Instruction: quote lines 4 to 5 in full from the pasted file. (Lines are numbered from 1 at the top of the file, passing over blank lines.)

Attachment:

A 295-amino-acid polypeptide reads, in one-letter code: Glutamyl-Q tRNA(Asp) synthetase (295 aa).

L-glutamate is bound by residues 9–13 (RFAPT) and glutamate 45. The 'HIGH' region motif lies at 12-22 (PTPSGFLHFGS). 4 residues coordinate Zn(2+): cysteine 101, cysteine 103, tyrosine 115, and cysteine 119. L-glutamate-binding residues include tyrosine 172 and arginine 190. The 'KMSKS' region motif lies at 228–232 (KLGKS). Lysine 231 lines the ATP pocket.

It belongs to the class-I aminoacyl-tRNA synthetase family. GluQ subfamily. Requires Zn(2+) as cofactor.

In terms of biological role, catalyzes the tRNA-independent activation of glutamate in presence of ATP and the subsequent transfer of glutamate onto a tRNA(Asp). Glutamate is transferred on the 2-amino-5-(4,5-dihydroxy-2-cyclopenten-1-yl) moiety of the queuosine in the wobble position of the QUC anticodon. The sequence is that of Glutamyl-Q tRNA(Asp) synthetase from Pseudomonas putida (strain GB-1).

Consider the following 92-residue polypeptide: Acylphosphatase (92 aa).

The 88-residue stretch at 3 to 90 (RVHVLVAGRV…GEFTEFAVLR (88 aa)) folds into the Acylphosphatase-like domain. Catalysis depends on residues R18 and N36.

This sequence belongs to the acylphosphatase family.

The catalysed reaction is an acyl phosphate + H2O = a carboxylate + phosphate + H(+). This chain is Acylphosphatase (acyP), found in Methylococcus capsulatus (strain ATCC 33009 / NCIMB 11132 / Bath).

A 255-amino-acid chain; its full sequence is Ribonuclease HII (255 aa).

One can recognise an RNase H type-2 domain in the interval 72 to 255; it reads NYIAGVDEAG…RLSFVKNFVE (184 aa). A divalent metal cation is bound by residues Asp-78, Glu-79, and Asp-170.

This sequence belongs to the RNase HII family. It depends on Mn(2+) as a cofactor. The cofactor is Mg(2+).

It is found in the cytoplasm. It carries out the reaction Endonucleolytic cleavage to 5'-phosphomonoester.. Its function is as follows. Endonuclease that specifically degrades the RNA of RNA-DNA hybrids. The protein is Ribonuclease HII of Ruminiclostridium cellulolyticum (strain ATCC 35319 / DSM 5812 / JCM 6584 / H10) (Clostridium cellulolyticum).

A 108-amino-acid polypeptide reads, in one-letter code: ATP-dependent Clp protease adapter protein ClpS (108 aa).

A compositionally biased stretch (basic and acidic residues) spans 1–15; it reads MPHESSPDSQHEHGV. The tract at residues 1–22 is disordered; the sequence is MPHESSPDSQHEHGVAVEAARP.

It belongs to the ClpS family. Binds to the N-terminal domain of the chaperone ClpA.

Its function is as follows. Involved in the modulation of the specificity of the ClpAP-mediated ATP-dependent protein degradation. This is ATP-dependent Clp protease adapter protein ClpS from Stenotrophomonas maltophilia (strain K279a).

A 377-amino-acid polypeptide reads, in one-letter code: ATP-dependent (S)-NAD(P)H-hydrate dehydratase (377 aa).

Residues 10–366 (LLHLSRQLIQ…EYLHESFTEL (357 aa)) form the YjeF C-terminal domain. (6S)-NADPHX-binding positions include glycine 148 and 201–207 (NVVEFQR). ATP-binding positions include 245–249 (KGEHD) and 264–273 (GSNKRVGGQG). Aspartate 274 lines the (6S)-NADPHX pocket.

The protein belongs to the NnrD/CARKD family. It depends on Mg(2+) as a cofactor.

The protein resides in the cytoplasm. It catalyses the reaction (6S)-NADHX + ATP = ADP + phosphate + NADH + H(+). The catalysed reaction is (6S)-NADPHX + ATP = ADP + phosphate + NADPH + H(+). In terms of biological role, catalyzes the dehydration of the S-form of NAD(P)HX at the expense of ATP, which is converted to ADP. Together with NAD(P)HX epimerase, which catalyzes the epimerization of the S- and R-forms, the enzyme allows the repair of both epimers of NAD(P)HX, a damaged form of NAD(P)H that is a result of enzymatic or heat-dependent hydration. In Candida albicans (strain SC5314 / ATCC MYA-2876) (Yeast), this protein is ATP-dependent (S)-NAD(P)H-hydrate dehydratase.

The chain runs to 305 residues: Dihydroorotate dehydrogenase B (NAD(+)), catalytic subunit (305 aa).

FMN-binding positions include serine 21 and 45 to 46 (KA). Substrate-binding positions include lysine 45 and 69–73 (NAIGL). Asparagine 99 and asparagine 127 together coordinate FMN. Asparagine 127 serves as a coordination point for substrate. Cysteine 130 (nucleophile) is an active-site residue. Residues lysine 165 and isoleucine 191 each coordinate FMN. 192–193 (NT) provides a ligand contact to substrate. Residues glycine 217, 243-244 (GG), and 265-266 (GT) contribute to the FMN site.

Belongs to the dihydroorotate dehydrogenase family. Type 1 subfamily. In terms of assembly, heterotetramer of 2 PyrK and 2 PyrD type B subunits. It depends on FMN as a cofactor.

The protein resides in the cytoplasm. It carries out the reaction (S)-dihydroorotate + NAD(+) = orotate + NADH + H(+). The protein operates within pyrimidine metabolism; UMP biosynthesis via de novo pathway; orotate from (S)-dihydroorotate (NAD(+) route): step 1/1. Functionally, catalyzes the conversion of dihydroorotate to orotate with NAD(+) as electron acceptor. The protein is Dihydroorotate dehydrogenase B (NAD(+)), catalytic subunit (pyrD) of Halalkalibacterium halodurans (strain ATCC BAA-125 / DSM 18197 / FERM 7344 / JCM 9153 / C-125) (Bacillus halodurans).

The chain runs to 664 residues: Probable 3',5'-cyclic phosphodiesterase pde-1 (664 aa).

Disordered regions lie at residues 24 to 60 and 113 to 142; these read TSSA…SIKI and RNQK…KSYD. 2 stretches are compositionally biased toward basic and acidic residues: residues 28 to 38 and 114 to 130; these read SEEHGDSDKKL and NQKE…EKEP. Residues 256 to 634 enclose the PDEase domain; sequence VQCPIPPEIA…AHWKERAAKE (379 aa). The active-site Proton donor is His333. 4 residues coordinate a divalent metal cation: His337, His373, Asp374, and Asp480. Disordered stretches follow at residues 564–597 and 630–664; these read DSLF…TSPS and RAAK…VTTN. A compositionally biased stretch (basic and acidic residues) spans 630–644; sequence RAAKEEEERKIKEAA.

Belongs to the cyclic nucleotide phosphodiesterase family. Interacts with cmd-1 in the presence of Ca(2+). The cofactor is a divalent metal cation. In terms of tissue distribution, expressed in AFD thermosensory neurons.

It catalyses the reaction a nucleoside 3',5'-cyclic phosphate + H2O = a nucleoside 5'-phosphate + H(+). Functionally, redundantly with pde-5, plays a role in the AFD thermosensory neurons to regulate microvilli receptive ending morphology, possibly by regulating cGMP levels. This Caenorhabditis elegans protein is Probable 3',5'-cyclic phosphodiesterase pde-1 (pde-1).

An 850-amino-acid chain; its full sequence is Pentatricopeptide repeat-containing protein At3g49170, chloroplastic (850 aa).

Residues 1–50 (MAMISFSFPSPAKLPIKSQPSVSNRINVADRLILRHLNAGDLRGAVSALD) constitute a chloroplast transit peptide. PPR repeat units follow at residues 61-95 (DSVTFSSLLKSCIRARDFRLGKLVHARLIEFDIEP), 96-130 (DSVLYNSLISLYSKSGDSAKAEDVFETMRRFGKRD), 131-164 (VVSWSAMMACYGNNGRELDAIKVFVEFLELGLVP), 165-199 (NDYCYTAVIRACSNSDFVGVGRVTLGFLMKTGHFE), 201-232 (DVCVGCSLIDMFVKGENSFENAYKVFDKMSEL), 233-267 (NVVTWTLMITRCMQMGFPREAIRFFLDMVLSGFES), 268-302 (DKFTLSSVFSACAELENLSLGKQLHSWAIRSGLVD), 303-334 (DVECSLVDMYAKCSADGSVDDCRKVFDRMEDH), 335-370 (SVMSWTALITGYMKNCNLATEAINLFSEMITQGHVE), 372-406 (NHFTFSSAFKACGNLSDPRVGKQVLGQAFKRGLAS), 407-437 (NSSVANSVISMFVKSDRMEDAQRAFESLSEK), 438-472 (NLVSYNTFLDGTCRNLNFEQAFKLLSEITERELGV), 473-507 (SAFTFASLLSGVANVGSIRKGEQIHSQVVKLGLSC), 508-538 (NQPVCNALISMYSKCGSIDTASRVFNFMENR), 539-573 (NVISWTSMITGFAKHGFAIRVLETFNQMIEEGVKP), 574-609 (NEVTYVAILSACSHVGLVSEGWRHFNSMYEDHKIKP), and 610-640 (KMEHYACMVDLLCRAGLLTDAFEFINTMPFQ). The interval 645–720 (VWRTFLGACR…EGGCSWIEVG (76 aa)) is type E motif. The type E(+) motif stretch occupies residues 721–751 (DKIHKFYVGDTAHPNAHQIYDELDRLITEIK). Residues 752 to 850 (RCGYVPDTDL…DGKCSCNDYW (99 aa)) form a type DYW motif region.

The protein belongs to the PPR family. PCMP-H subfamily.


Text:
In terms of biological role, catalyzes the tRNA-independent activation of glutamate in presence of ATP and the subsequent transfer of glutamate onto a tRNA(Asp). Glutamate is transferred on the 2-amino-5-(4,5-dihydroxy-2-cyclopenten-1-yl) moiety of the queuosine in the wobble position of the QUC anticodon. The sequence is that of Glutamyl-Q tRNA(Asp) synthetase from Pseudomonas putida (strain GB-1).

Consider the following 92-residue polypeptide: Acylphosphatase (92 aa).